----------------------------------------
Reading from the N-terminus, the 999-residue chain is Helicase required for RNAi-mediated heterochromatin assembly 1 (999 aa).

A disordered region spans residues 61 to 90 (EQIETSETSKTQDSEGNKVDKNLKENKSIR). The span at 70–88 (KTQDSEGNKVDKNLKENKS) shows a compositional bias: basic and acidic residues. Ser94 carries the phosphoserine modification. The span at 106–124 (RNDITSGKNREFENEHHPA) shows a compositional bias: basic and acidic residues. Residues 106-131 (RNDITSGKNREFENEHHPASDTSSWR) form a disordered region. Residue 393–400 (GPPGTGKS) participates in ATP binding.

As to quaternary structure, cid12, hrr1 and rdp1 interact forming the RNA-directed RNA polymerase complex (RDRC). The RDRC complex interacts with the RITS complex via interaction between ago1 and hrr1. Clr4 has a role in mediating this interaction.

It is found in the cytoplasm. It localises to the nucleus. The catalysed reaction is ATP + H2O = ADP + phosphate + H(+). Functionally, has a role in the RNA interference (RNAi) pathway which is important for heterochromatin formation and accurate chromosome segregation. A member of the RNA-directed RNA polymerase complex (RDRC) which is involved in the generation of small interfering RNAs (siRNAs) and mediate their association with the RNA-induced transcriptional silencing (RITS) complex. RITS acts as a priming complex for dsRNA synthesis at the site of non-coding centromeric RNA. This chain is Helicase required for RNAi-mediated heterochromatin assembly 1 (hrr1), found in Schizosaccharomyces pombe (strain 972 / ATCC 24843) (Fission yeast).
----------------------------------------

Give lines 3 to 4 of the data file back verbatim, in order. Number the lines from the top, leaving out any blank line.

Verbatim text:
As to quaternary structure, cid12, hrr1 and rdp1 interact forming the RNA-directed RNA polymerase complex (RDRC). The RDRC complex interacts with the RITS complex via interaction between ago1 and hrr1. Clr4 has a role in mediating this interaction.

It is found in the cytoplasm. It localises to the nucleus. The catalysed reaction is ATP + H2O = ADP + phosphate + H(+). Functionally, has a role in the RNA interference (RNAi) pathway which is important for heterochromatin formation and accurate chromosome segregation. A member of the RNA-directed RNA polymerase complex (RDRC) which is involved in the generation of small interfering RNAs (siRNAs) and mediate their association with the RNA-induced transcriptional silencing (RITS) complex. RITS acts as a priming complex for dsRNA synthesis at the site of non-coding centromeric RNA. This chain is Helicase required for RNAi-mediated heterochromatin assembly 1 (hrr1), found in Schizosaccharomyces pombe (strain 972 / ATCC 24843) (Fission yeast).